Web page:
“The Vanishing Man” is wonderfully written and we especially loved a small exchange between Holmes and Watson towards the conclusion wherein Watson actually corrects Holmes on hurried deduction. It is priceless. If you are a bonafide Holmes addict, you might want to check this one out.

Friday, February 09, 2024




By Max Allan Collins

Thomas & Mercer

245 pgs

This is one of writer Max Collins’ murder mysteries centered on outstanding historical events. Other books in the series involved the sinking of the Titanic and the Japanese attack on Pearl Harbor. In this tale, he sets his sights on the dramatic end of the magnificent German airship Hindenburg.

The Hindenburg Disaster, as it became known, occurred on May 6, 1937.  The LZ 129 Hindenburg was a German commercial passenger-carrying rigid airship. The largest such flying machine designed and built by the Zeppelin Company. Filled with hydrogen, it caught fire and was destroyed during its attempt to dock with its mooring mast at the Naval Air Station in Lakehurst New Jersey. Of the 97 people on board, 35 died along with a one ground fatality. The disaster was captured on newsreels and radio eyewitness reports.

In plotting his tale of murder and sabotage, Collins’ muse was aided by the fact that sailing on the airship’s last trip was none other than the popular mystery writer and creator of the Saint, Leslie Charteris. The debonair Charteris is on his way back to America to finalize his divorce from his second wife. Upon getting settled into the spacious, beautifully furnished interior, he soon is made aware that the turbulent politics of the time have also come aboard. Hitler and his Nazi party are changing the climate of the country and not all Germans are thrilled with the fervor of this new nationalism. Attacks on Jewish citizens are rampant and an underground resistance movement fueled by communist agitators is rumored to be active.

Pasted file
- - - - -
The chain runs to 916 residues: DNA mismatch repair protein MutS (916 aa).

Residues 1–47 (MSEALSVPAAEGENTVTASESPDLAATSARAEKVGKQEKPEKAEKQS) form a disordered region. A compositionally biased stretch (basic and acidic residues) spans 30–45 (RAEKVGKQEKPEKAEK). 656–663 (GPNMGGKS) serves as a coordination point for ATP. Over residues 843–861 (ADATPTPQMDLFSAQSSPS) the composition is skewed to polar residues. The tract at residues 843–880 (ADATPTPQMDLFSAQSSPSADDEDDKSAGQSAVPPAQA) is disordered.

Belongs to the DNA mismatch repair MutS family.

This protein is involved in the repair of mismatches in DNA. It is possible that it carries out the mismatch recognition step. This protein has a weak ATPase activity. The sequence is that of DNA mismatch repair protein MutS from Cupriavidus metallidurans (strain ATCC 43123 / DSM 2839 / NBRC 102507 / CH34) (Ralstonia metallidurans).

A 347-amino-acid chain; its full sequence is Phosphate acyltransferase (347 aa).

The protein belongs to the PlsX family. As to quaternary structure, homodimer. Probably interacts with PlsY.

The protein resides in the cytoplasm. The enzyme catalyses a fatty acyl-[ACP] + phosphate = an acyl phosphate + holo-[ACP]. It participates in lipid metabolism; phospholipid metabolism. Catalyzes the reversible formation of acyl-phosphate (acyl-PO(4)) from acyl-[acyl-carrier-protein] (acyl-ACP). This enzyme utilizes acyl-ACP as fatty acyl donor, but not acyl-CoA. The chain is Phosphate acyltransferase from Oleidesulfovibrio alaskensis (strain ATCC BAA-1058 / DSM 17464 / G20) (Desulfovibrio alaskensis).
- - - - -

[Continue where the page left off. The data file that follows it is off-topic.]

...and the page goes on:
Although neutral in his own opinions, the writer soon suspects that the fellow sharing his cabin is an agent of the secret police. When the man disappears soon after the ship’s departure, the only logical explanation points to murder. Someone, fearing exposure by the agent, managed to throw him overboard during the night. The veteran captain of the Hindenburg, being one of Charteris’ old acquaintances, seeks his aid in ferreting out the killer before the mighty airship reaches its final destination. Added to this challenge is the possibility that the killer is also a saboteur and may have planted a bomb somewhere on the giant craft.